#I plan on adding other scripts later to analyze different data sets. Currently I have written the script for one. But this is designed to be a general use program, so I want to get it out there now, but add features to it later. Hence all the initial inputs. A=input('Slow or Fast Exchange? (Type in "Slow" or "Fast")\n') if A == ('Slow').lower(): B=input('Will you be using both the free and bound state peaks? (Type in "Yes" or "No")\n') if B==('Yes').lower(): print ('Slow Exchange analysis using both states is not developed yet') else: C=input('Will you be using the free or bound state peaks? (Type in "Free" or "Bound")\n') if C==('Free').lower(): print ('Loading up Slow Exchange Script') import re import os import pandas as pd import numpy as np import matplotlib.pyplot as plt from scipy.optimize import curve_fit #This is where the user inputs where the files they will be calling are stored. To make this more general user friendly, I automatically fill the drive and user portion main_path=(r'C:\Users\Sams PC') next_path=input('Please indicate the folder the files are. E.g. /Desktop/Peaklists \n') full_path=main_path+next_path os.chdir(full_path) #The data that will be analyzed is split into 3 sections. One is the experimental data itself (Titration_files), the settings they used to obtain the experimental data (Concentrations), and a normalization factor (Dilution) Titration_files =  Data_Table =  Peak_Height =  Titration_file_input = '' Peak_Names= Dilutions=input('Enter name of Dilution file.\n') Concentrations=input('Enter name of Concentration file.\n') # This is designed so the user can input in as many files as they desire. And if they misspell, or accidently add an extra file or forget a file, the script will still continue. print('Enter name of peaklist files. When finished, type done and enter to stop.') while True: Titration_file_input = input() if Titration_file_input.lower() not in ['done']: Titration_files.append(Titration_file_input) else: break for Data in Titration_files: try: Titration_Datatable = pd.read_csv(Data, sep='\s+', header=None) Titration_Datatable.columns=['Column_1','Column_2','Column_3', 'Column_4', 'Column_5'] Data_Table.append(Titration_Datatable) except: print('File' + ' ' + Data + ' ' + 'not found') #The input of Titration_Data comes from a specific program that has the required data stored in Column 4. I am creating a second table from Column 1 to use when saving the plots and savefiles. for Titration_Datatable in Data_Table: Peak_Height.append(Titration_Datatable.loc[:,'Column_4']) Peak_Names.append(Titration_Datatable.loc[:,'Column_1'].drop(,axis=0).drop(,axis=0)) #The first row in the datatable automatically is labeled Data, so that is removed. The 2nd row also has miscellanious info. The .astype is because I had to define them as integers, otherwise I would get errors at the division step below. concatenated_Titration_Datatable = pd.concat(Peak_Height, axis=1).drop(,axis=0).drop(,axis=0).astype(int) Dilutions=pd.read_csv('Dilution.txt', sep='\s+', header=None) #The Data may sometimes have negative values, which can be considered the same as zero in this case. Combined=concatenated_Titration_Datatable.clip(lower=0) #The Data now needs to be normalized to account for Dilution (this is introduced in the experimental setup), the values are defined by a txt file the user uploads. Normalized=(Combined/Dilutions.values) #It appears easier to do data modifications with a numpy matrix rather than with pandas, so I converted this to numpy. I also had to do it for the function below as well. M=pd.DataFrame.to_numpy(Normalized) #The below function is part of Data processing. It's an equation for analyzing the data. J=(M[:, :1]-M)/((M[:, :1]-M)+ M) Titration_Data=J Concentrations=np.loadtxt('Concentrations.txt') Protein=Concentrations[:,0] Ligand=Concentrations[:,1] Input_Data=[Protein,Ligand] x=Input_Data A=Input_Data B=Input_Data+Input_Data C=Input_Data #To be able to save the Peak_Names list above as a png for the graphs below, I had to convert to a nupy array first. But this would cause errors since its a matrix, thus I removed all the repeats, giving me a 1D array. Peak_Names_ar=np.array(Peak_Names) Peak_Names_array=np.unique(Peak_Names_ar) #I have setup the values A,B, and C because it makes the below equation cleaner and easier. The only reason x is defined is because I couldn't run the function without it, although it doesn't appear to effect the output. def fun(x, kd): return np.array((B+kd-np.sqrt(((B+kd)**2)-4*A*C))/(2*A)) #For each iteration of the function, I want to save the output of the fit (kD), the standard deviation of that fit, and R2 (goodness of fit). I'm also saving each plot, and using the above Peak_Names file to do so. kD= r2= standard_deviation= output_for_graphing= for values,i in zip(Titration_Data,Peak_Names_array): Intensity=[values] Intensity_Array=np.array(Intensity) y=Intensity_Array.flatten() popt, pcov = curve_fit(fun, x, y) kD.append(popt) fun_data=fun(x,*popt) output_for_graphing.append(fun_data) residuals=y-fun(x, popt) ss_res=np.sum(residuals**2) ss_tot=np.sum((y-np.mean(y))**2) r_squared=1-(ss_res/ss_tot) r2.append(r_squared) std = np.sqrt(np.diag(pcov)) standard_deviation.append(std) plt.plot(x, y, label='data') plt.plot(x, fun(x, *popt), label='fitted') plt.xlabel('Ligand Concentration') plt.ylabel('Intensity') plt.title([i]) plt.grid() plt.legend() files_to_save=str([i])+'.png' plt.savefig(files_to_save) plt.show() #I'm saving the output of the function as well, in case someone wants to graph it for themselves and doesn't like matplotlibs display. np.savetxt('Output for graphing.txt',output_for_graphing) #I need to flatten the arrays to be able to stack them (I get an error otherwise) kD_array=np.array(kD).flatten() r2_array=np.array(r2).flatten() standard_deviation_array=np.array(standard_deviation).flatten() Dissociation_Constant=np.stack((kD_array,standard_deviation_array,r2_array),axis=-1) # I realized after the fact that I wanted to add an extra column to the above matrix. But since numpy doesn't seem to have an insert command, and I didn't want to break the matrix I already had, I thought it might be easier to just change it to a pandas datatable. Dissociaton_Constant_Table=pd.DataFrame(Dissociation_Constant) Dissociaton_Constant_Table.columns=['kD', 'Standard Deviation', 'R2'] Dissociaton_Constant_Table.insert(0,'Files',Peak_Names_array) Dissociaton_Constant_Table.to_csv('Dissociation_Constant.txt', sep='\t', index=False) else: print ('Slow exchange analysis for the bound peak is not developed yet')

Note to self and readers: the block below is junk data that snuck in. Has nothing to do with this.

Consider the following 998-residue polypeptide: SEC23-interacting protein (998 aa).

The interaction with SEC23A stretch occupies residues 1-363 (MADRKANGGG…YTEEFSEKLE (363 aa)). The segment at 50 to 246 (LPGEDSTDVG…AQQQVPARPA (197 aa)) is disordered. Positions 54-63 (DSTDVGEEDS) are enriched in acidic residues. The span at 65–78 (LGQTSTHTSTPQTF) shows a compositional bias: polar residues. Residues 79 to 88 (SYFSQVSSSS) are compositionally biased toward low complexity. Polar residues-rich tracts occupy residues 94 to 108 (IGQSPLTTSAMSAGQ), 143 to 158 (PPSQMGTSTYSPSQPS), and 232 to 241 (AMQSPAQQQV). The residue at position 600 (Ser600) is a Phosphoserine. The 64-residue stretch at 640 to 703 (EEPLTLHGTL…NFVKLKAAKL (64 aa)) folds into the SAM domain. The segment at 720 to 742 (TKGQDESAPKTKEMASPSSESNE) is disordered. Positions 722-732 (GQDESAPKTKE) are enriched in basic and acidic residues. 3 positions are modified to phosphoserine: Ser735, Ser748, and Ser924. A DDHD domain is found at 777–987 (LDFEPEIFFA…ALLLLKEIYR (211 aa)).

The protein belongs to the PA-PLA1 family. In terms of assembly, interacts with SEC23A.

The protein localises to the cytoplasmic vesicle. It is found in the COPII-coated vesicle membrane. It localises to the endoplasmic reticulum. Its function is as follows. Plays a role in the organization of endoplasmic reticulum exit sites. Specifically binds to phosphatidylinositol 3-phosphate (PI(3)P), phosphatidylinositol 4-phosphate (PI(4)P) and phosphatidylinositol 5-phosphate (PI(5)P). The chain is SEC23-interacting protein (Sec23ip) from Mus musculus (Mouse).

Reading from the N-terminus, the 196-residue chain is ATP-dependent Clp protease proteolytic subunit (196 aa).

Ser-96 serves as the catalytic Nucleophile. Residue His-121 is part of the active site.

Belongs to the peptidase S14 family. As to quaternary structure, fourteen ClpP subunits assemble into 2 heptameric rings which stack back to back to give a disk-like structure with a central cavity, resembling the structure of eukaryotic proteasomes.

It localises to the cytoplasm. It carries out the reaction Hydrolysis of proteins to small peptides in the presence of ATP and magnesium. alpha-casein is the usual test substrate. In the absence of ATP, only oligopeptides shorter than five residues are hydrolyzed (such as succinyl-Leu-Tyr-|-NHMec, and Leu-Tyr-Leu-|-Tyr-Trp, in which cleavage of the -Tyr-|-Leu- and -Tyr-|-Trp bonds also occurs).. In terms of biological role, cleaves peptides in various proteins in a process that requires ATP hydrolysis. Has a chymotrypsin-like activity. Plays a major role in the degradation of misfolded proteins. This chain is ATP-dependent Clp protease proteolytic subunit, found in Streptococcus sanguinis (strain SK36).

Input Files (incase anyone wanted to run it themselves):
#Concentrations 0.6 0.06 0.596421471 0.119284294 0.5859375 0.29296875 #Dilution 1.03E+05 1.03E+05 9.50E+04 #Data file 1 Assignment w1 w2 Data Height Dil_XN-HN 122.352 7.682 102832 1XH-HN 111.783 9.206 50034 2XN-HN 104.093 9.040 38230 3XN-HN 107.595 7.443 34503 4XN-HN 106.481 8.252 34219 5XN-HN 108.303 8.396 37442 6XN-HN 112.540 9.481 32144 7XN-HN 132.030 9.051 28053 8XN-HN 128.895 8.000 30395 #Data file 2 Assignment w1 w2 Data Height Dil_XN-HN 122.352 7.682 102832 1XH-HN 111.771 9.206 50034 2XN-HN 104.093 9.040 38230 3XN-HN 107.595 7.443 34503 4XN-HN 106.481 8.252 34219 5XN-HN 108.303 8.396 37442 6XN-HN 112.540 9.481 32144 7XN-HN 132.030 9.051 28053 8XN-HN 128.895 8.000 30395 #Data file 3: Assignment w1 w2 Data Height Dil_XN-HN 122.348 7.679 95020 1XH-HN 111.738 9.202 32355 2XN-HN 104.118 9.037 31054 3XN-HN 107.619 7.438 22208 4XN-HN 106.516 8.252 22975 5XN-HN 108.300 8.397 25319 6XN-HN 112.506 9.484 21293 7XN-HN 132.037 9.047 19972 8XN-HN 128.906 7.992 22899 ```